Thutmose's botanical garden relief at Karnak     Queen Hatshepsut acquired baboons when she had myrrh saplings brought to Egypt from the Horn of Africa, which, presumably, would have been kept somewhere, but no records exist. Among the animals imported from Punt were rhinos, giraffes, leopards, monkeys and more familiar species like cattle and hounds.[9]
    Her successor, Thutmose III, had a botanical garden engraved in the Festival Temple at Karnak, teeming with deer, birds and domesticated livestock and animals and plants brought back to Egypt from Syria. He also kept fowl that [lay eggs] daily, possibly chickens [2] imported from Mesopotamia.

Thutmose's botanical garden relief at Karnak
Source: Samivel The Glory of Egypt

    In his Upper Egyptian menagerie Akhenaten kept lions in domed buildings, antelopes in pens and cattle in an enclosure made of sticks and branches. There was also a pond, probably stocked with fish and water fowl. At the centre of the installation was a small palace with a window of appearances: courtiers and other mortals seem therefore to have had access to the grounds.
    Among the trees planted were doum palms, date palms and probably sycamore trees. Flowers were sown near the pond. Vines or other creepers were grown on trellisses. The three-room houses of the resident keepers and servants were built outside the rampart. Akhenaten's zoo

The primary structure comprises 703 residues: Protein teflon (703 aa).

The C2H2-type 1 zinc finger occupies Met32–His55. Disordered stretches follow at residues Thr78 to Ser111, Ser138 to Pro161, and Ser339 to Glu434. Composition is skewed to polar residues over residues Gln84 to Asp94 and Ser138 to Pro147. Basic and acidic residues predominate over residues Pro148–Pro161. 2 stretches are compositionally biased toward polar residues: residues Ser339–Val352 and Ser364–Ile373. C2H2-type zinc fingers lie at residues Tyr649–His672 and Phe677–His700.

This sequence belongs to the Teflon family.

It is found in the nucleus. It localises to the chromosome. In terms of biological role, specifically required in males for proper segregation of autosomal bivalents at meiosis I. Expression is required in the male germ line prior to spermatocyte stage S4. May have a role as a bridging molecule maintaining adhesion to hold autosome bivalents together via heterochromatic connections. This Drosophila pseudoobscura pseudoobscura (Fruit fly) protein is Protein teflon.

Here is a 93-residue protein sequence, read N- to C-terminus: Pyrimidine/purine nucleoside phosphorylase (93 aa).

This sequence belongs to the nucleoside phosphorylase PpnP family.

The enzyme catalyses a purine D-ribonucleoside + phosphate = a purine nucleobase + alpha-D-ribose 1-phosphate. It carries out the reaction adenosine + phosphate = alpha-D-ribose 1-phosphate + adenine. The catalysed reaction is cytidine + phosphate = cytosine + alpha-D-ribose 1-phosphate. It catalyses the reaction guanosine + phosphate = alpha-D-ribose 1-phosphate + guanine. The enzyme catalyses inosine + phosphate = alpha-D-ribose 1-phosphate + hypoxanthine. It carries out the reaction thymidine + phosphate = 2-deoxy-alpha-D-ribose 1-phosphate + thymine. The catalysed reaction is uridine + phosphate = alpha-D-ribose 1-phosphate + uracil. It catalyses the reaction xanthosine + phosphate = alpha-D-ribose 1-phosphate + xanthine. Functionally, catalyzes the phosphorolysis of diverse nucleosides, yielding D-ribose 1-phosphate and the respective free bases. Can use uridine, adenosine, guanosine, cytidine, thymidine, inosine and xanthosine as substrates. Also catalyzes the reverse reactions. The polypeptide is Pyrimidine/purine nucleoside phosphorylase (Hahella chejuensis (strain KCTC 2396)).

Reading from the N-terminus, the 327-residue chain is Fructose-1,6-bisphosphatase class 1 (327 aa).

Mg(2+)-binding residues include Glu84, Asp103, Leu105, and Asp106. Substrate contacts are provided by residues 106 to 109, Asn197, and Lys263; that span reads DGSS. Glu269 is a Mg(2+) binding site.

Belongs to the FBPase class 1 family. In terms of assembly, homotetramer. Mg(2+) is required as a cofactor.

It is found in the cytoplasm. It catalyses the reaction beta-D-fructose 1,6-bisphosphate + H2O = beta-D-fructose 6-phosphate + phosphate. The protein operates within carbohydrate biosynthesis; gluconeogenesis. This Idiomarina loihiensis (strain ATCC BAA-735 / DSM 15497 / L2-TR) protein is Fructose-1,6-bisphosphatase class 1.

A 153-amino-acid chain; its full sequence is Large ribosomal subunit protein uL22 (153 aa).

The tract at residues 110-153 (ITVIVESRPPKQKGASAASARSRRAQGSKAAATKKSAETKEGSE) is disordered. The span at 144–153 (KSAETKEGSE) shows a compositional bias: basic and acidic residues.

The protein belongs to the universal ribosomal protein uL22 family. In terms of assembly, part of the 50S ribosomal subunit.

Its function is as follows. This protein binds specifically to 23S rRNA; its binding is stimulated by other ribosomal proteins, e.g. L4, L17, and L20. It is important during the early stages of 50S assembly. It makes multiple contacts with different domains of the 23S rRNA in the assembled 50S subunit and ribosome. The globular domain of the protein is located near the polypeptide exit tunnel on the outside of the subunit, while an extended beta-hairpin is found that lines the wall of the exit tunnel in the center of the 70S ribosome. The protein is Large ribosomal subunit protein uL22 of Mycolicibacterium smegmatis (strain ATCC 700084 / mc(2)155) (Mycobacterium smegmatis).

The zoo of Akhenaten [6]

    The zoo at Per-Ramesse, the capital Ramses II built in the eastern Delta, contained, according to the bones found, large animals. Lions, elephants and possibly giraffes were among the animals kept.[3]
    Ramses III, unlike his namesake Ramses II, was not a great builder but had splendid parks planted in his ancestor's residence, promenades with vines and olive trees and had flowers sown alongside the holy road.
I have made fruitful the whole land with the fruit of trees and shrubs. My hand did all this so that people may sit in the shade.
At Heliopolis he ordered the sacred ponds dredged
removing all the refuse that had accumulated in them since the beginning of the world
The Horus temple and its surroundings were refurbished
I said let the holy forest in your temple flourish. I replanted it where it had stood formerly and was destroyed and desolate. I sent gardeners to make it bloom and grow, so there may be oil and offerings of wine.
This combination of splendid buildings and beautiful natural surroundings much impressed Herodotus